Emmanuel Macron warns some French districts are 'terrorist breeding grounds'

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Emmanuel Macron has today warned some French districts are 'terrorist breeding grounds' where 'small girls wear full veil and are raised to hate our values'.    

The head of state painted a picture of lawless suburbs in which abused infants are kept away from children of the opposite sex in an open letter defending his stance against Islamic extremists.

Macron also said there are 'hundreds of radicalised individuals' living in France who could strike with a knife at any moment.

His comments come after a spate of terror attacks in France, including the murders of teacher Samuel Paty on October 16 and three others in Nice on October 29.

Emmanuel Macron has today warned some French districts are 'terrorist breeding grounds' in an open letter defending his stance against Islamic extremists. Pictured: Macron speaks to media after signing a condolence book for victims of the Vienna attack in Paris on Tuesday 

The President said 'small girls wear full veil and are raised to hate our values' in some areas of France. Pictured: A woman wearing a niqab, the islamic full veil, walks in a street of Lyon, eastern France

In a letter to the Financial Times, Macron wrote: 'Since 2015 it has become clear, and I said this even before I became president, that there are breeding grounds for terrorists in France.

'If you do not believe me, read the social media postings of hatred shared in the name of a distorted Islam that resulted in Paty's death. 

'Visit the districts where small girls aged three or four are wearing a full veil, separated from boys, and, from a very young age, separated from the rest of society, raised in hatred of France's values.'

The full veil has been banned in France since 2011, following controversial legislation dubbed 'the burka ban'. 

Macron wrote the letter in response to a column written in the FT by a Muslim journalist accusing him of spreading hatred against Muslims, which has since been taken down due to 'factual inaccuracies'.

He said France is fighting against 'designs of hatred and death that threaten its children — never against Islam'. 

Macron wrote: 'I will not allow anybody to claim that France, or its government, is fostering racism against Muslims.'

The President said France has every right as a sovereign nation to oppose 'deception, fanaticism, [and] violent extremism'.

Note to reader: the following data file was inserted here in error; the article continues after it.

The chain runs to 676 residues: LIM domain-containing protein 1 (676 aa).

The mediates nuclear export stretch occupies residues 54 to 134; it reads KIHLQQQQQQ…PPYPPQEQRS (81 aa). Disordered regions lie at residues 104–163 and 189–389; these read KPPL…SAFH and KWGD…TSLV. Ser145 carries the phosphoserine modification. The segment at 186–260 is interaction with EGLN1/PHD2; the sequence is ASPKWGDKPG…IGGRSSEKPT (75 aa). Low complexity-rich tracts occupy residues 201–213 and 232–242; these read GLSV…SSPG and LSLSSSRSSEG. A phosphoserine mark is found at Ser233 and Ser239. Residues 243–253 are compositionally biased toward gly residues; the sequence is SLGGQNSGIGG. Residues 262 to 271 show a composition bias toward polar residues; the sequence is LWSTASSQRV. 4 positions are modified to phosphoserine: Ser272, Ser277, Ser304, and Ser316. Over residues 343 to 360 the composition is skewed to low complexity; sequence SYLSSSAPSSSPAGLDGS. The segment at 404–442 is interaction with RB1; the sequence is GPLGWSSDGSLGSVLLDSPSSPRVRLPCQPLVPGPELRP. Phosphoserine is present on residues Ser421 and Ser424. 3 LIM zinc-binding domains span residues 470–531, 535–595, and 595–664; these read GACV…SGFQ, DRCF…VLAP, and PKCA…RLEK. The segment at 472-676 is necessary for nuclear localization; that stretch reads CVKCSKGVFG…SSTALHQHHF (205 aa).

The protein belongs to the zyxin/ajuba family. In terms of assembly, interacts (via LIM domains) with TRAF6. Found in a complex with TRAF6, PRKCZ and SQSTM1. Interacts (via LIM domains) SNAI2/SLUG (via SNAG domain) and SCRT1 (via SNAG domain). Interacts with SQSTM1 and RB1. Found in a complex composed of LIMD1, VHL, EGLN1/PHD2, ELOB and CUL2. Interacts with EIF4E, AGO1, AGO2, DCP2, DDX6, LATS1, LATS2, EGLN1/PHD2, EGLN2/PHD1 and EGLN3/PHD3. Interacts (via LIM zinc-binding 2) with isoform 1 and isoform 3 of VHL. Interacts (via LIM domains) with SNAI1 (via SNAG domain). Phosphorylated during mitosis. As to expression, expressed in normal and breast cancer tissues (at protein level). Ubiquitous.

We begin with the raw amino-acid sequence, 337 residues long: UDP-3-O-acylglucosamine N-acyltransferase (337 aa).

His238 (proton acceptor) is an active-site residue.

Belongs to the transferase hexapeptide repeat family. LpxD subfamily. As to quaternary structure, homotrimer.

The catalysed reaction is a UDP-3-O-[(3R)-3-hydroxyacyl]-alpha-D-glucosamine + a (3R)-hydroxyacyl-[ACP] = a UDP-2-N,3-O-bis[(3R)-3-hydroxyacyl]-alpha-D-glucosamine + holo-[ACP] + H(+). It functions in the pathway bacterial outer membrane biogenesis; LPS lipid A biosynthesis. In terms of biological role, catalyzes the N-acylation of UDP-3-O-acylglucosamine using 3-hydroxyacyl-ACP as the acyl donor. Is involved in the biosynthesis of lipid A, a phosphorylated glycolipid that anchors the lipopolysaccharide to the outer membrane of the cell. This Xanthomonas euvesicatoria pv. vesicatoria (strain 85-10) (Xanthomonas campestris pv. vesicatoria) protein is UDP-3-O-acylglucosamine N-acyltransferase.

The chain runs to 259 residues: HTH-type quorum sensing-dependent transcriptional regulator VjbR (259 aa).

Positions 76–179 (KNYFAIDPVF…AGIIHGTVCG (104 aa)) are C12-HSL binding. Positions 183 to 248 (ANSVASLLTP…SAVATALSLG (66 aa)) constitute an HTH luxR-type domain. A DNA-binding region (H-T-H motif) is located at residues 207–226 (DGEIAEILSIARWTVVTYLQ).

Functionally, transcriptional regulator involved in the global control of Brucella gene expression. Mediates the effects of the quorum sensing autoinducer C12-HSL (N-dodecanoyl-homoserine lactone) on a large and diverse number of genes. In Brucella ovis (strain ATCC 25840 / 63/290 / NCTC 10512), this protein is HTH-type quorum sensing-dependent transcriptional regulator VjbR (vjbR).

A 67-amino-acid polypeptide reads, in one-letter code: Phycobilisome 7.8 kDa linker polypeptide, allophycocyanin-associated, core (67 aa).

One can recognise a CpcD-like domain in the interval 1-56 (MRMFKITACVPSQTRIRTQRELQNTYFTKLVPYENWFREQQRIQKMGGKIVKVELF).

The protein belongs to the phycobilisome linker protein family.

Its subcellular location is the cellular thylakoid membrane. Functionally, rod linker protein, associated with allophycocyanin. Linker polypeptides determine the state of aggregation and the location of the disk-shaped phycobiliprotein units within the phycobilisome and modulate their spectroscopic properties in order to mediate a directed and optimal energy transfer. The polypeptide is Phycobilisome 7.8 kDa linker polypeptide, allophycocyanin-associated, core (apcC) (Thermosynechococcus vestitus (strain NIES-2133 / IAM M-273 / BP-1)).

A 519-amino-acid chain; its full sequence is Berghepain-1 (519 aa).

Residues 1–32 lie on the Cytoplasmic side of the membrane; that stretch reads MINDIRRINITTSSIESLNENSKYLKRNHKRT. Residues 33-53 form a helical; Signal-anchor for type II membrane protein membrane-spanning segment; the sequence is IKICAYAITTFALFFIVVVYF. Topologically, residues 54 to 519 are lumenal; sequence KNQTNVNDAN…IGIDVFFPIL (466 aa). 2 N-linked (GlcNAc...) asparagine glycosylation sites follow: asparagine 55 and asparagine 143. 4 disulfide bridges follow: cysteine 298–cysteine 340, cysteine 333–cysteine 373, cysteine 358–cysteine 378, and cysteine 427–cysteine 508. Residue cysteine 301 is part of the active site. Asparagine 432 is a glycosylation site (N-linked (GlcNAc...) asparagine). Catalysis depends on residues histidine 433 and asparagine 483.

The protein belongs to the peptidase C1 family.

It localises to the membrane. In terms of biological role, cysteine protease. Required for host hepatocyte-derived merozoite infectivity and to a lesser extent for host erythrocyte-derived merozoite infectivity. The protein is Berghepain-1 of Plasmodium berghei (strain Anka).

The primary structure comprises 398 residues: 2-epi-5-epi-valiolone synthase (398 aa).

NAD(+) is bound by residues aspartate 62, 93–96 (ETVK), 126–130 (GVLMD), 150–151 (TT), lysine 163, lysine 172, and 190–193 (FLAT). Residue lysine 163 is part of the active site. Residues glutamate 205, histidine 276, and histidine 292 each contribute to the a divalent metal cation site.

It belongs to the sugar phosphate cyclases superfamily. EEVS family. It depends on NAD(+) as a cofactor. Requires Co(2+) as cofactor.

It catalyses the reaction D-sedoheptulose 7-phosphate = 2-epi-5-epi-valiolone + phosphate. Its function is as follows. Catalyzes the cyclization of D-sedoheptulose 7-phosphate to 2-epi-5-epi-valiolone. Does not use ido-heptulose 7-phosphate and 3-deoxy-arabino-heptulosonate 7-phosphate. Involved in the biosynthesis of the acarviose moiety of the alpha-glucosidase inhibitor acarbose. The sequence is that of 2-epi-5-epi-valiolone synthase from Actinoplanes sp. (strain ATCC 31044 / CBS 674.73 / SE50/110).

Protesters burn an effigy depicting French President Emmanuel Macron during a demonstration in Kolkata, India, on November 4

Muslims protest against the comments made by Macron regarding caricatures of Prophet Muhammad in Kolkata 

He added the country must remain united against the terrorists 'who want to break us'.

Macron said France 'knows what it owes to the Islamic civilisation' and the country's 'Muslim leaders speak out when the worst happens'. 

France has a Muslim community of some five million – the largest in western Europe, and many with roots in former colonies such as Algeria.

Some have complained of increased racism and Islamophobia being aimed against them by politicians including Macron. 

Emmanuel Macron (pictured on October 2) described Islam as 'a religion that is in crisis all over the world' as he unveiled a proposal to battle Islamic radicalism which had created a 'parallel society' living outside of French values

The President announced measures aimed at fighting 'Islamist separatism' including stricter government control of schools and other institutions serving Muslims on October 2.

During a speech, he said Islam was 'in crisis' globally, and he has also pledged that France will continue to publish Charlie Hebdo cartoons mocking the Prophet Mohammed.

This has led to demonstrations across the Arab and Muslim world for the past two weeks, with thousands calling for a boycott of French products.

In Kolkata, India, thousands of protesters took to the streets yesterday to express their outrage, and burned a model depicting the French President.

Meanwhile in Bangladesh, Muslims rallied and called for a boycott of French goods whilst condemning Macron for his remarks defending the controversial cartoons. 

Afghan boy, 14, is charged with supporting terrorism after telling his class in Marseille he welcomed the beheading of teacher Samuel Paty and 'would have done the same'

A teenager has been charged in the southern French city of Marseille with supporting terrorism for remarks he made during a homage for murdered teacher Samuel Paty, a prosecutor said Thursday.

The 14-year old boy, an Afghan national, openly welcomed the killing in class, saying he 'would have done the same,' the La Provence newspaper reported.

The teenager had been released after questioning but will remain under supervision, Marseille prosecutor Dominique Laurens told AFP.

Marseille has clocked up seven such school-related incidents this week, the head of the region's education authority Bernard Beignier told La Provence.

Three of them were believed to involve the 'justification of a terrorist act.'

Paty was beheaded near his school outside Paris last month by an 18-year-old Chechen man after an angry online campaign over him showing cartoons mocking the Prophet Mohammed as part of a free-speech lesson.

On Tuesday, prosecutors in the eastern city of Strasbourg opened an inquiry into two 12-year-olds over comments made during a national homage to Paty, suggesting that the teacher had got what he deserved.

They added that two similar incidents were also reported involving children aged eight and nine, prompting a social welfare inquiry.

Interior minister Gerald Darmanin told lawmakers this week that 66 inquires into alleged support of terrorism had been opened since Paty's death, often involving 'young people, aged 12 to 16.'

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